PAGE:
Whereas Germany's Elias Harris averaged 15 points and 7 rebounds as a freshman last season and fellow Canadian Robert Sacre was a productive starting center for the Zags, Olynyk rarely saw significant playing time. The floppy-haired sophomore-to-be tallied 3.8 points and 2.7 rebounds in 12.3 minutes a game last season as a true freshman and had more fouls than points in Gonzaga's two NCAA tournament games.
Based on Olynyk's performance for Canada this week, however, the Zags can expect Olynyk to make a far more significant contribution next season. He averaged 11 points per night the last three games, doing his best work against the top two teams in Canada's group with 13 points on Tuesday against France and 14 on Thursday against Spain.
The 6-foot-11 Olynyk's perimeter skills and agility have made him a centerpiece of Canada's basketball future and a potential contributor at Gonzaga later in his career, but few thought the 19-year-old was ready to make an impact at this level. Canadian coach Leo Rautins didn't think enough of him to give him more than 30 seconds playing time during the team's opening two losses.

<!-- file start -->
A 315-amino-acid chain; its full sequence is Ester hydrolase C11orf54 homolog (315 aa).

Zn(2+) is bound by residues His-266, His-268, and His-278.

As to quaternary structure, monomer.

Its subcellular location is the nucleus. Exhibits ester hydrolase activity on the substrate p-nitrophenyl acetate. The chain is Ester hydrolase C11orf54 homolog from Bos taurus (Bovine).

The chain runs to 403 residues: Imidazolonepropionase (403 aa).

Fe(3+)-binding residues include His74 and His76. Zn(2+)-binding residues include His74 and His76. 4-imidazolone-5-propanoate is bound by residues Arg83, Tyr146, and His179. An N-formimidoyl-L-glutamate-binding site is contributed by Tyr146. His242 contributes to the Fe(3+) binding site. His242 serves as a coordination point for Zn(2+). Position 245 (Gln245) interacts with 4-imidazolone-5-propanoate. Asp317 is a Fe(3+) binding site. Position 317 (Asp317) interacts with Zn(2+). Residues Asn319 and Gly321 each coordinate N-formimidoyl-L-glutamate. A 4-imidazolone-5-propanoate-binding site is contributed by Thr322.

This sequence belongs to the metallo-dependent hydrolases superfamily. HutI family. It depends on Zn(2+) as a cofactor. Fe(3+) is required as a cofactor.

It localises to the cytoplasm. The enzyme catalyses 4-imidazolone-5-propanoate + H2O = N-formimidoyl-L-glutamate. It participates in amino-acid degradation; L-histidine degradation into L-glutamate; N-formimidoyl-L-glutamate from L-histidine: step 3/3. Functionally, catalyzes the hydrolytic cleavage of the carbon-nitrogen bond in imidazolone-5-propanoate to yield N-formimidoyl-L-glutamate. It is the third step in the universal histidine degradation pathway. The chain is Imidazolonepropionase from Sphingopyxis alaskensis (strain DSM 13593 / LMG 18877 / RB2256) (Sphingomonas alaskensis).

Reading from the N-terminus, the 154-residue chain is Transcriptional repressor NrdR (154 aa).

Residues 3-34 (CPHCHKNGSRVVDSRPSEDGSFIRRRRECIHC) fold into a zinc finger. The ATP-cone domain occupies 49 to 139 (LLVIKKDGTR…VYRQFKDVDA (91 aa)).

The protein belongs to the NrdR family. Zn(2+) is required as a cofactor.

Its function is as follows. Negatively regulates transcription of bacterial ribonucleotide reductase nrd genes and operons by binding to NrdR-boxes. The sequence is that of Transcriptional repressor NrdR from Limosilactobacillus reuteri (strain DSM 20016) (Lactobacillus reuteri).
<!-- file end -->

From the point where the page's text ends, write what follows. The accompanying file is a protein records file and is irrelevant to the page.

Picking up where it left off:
"I was kicking myself in the rear end, we didn't bring him here to sit him on the bench," Rautins told the Toronto Star after the France game. "This kid's a big part of what I think our future is going to be. He's a talented kid; he plays with balls.
If Olynyk can play with this level of consistency and aggressiveness for Gonzaga next season, it could give the Zags one of the deepest and most versatile front courts in the nation. The 6-foot-8 Harris is a legit NBA prospect and the 7-foot Sacre averaged 10 points and 5 rebounds as a sophomore.
Sacre tallied eight points and three rebounds against Spain on Thursday but managed just four points and seven boards in Canada's other four games combined. Harris had a combined 10 points in Germany's opening two games but went scoreless in the next two entering Thursday's group stage finale against Jordan.